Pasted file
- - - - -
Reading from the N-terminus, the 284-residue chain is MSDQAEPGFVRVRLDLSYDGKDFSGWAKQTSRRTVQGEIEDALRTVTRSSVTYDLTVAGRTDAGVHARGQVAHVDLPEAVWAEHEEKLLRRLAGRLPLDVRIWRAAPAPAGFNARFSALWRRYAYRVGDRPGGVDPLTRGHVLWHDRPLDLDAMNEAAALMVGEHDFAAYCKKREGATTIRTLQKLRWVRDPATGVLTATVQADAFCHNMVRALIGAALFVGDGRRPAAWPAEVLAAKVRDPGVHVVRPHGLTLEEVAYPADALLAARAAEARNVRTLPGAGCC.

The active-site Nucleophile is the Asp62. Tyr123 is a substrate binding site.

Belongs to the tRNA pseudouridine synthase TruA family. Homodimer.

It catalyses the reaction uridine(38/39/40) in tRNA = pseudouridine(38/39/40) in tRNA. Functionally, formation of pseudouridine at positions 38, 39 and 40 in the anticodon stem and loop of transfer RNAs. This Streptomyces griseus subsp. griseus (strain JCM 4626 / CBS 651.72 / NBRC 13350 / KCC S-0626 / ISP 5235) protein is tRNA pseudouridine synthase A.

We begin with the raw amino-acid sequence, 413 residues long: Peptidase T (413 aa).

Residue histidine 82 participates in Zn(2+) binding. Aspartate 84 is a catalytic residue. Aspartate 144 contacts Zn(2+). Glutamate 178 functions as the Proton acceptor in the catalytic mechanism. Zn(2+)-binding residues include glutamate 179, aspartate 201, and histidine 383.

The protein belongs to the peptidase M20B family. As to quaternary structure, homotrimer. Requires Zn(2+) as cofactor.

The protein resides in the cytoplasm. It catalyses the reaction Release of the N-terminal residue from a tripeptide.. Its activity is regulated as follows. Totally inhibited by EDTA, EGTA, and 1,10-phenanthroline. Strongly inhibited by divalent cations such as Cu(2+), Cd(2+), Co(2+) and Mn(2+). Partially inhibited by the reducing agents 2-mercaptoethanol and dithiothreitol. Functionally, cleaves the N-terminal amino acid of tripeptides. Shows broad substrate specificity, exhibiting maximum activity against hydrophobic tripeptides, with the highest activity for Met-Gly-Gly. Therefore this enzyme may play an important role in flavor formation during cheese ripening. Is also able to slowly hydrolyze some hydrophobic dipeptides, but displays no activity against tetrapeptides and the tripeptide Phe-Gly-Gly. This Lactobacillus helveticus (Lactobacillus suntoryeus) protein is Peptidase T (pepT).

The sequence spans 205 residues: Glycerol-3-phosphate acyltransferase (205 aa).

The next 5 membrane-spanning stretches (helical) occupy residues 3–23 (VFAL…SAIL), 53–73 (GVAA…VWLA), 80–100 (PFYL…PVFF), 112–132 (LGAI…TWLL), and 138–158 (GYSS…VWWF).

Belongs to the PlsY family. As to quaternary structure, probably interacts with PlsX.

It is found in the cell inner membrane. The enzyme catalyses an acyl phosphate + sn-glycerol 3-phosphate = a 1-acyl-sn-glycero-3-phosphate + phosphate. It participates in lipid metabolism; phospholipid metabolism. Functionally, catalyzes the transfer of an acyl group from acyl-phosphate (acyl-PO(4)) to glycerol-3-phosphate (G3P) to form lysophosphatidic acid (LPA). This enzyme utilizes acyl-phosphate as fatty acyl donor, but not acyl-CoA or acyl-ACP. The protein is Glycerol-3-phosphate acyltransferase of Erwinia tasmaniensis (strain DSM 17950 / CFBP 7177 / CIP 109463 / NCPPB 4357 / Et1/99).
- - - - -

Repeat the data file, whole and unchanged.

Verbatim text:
Reading from the N-terminus, the 284-residue chain is MSDQAEPGFVRVRLDLSYDGKDFSGWAKQTSRRTVQGEIEDALRTVTRSSVTYDLTVAGRTDAGVHARGQVAHVDLPEAVWAEHEEKLLRRLAGRLPLDVRIWRAAPAPAGFNARFSALWRRYAYRVGDRPGGVDPLTRGHVLWHDRPLDLDAMNEAAALMVGEHDFAAYCKKREGATTIRTLQKLRWVRDPATGVLTATVQADAFCHNMVRALIGAALFVGDGRRPAAWPAEVLAAKVRDPGVHVVRPHGLTLEEVAYPADALLAARAAEARNVRTLPGAGCC.

The active-site Nucleophile is the Asp62. Tyr123 is a substrate binding site.

Belongs to the tRNA pseudouridine synthase TruA family. Homodimer.

It catalyses the reaction uridine(38/39/40) in tRNA = pseudouridine(38/39/40) in tRNA. Functionally, formation of pseudouridine at positions 38, 39 and 40 in the anticodon stem and loop of transfer RNAs. This Streptomyces griseus subsp. griseus (strain JCM 4626 / CBS 651.72 / NBRC 13350 / KCC S-0626 / ISP 5235) protein is tRNA pseudouridine synthase A.

We begin with the raw amino-acid sequence, 413 residues long: Peptidase T (413 aa).

Residue histidine 82 participates in Zn(2+) binding. Aspartate 84 is a catalytic residue. Aspartate 144 contacts Zn(2+). Glutamate 178 functions as the Proton acceptor in the catalytic mechanism. Zn(2+)-binding residues include glutamate 179, aspartate 201, and histidine 383.

The protein belongs to the peptidase M20B family. As to quaternary structure, homotrimer. Requires Zn(2+) as cofactor.

The protein resides in the cytoplasm. It catalyses the reaction Release of the N-terminal residue from a tripeptide.. Its activity is regulated as follows. Totally inhibited by EDTA, EGTA, and 1,10-phenanthroline. Strongly inhibited by divalent cations such as Cu(2+), Cd(2+), Co(2+) and Mn(2+). Partially inhibited by the reducing agents 2-mercaptoethanol and dithiothreitol. Functionally, cleaves the N-terminal amino acid of tripeptides. Shows broad substrate specificity, exhibiting maximum activity against hydrophobic tripeptides, with the highest activity for Met-Gly-Gly. Therefore this enzyme may play an important role in flavor formation during cheese ripening. Is also able to slowly hydrolyze some hydrophobic dipeptides, but displays no activity against tetrapeptides and the tripeptide Phe-Gly-Gly. This Lactobacillus helveticus (Lactobacillus suntoryeus) protein is Peptidase T (pepT).

The sequence spans 205 residues: Glycerol-3-phosphate acyltransferase (205 aa).

The next 5 membrane-spanning stretches (helical) occupy residues 3–23 (VFAL…SAIL), 53–73 (GVAA…VWLA), 80–100 (PFYL…PVFF), 112–132 (LGAI…TWLL), and 138–158 (GYSS…VWWF).

Belongs to the PlsY family. As to quaternary structure, probably interacts with PlsX.

It is found in the cell inner membrane. The enzyme catalyses an acyl phosphate + sn-glycerol 3-phosphate = a 1-acyl-sn-glycero-3-phosphate + phosphate. It participates in lipid metabolism; phospholipid metabolism. Functionally, catalyzes the transfer of an acyl group from acyl-phosphate (acyl-PO(4)) to glycerol-3-phosphate (G3P) to form lysophosphatidic acid (LPA). This enzyme utilizes acyl-phosphate as fatty acyl donor, but not acyl-CoA or acyl-ACP. The protein is Glycerol-3-phosphate acyltransferase of Erwinia tasmaniensis (strain DSM 17950 / CFBP 7177 / CIP 109463 / NCPPB 4357 / Et1/99).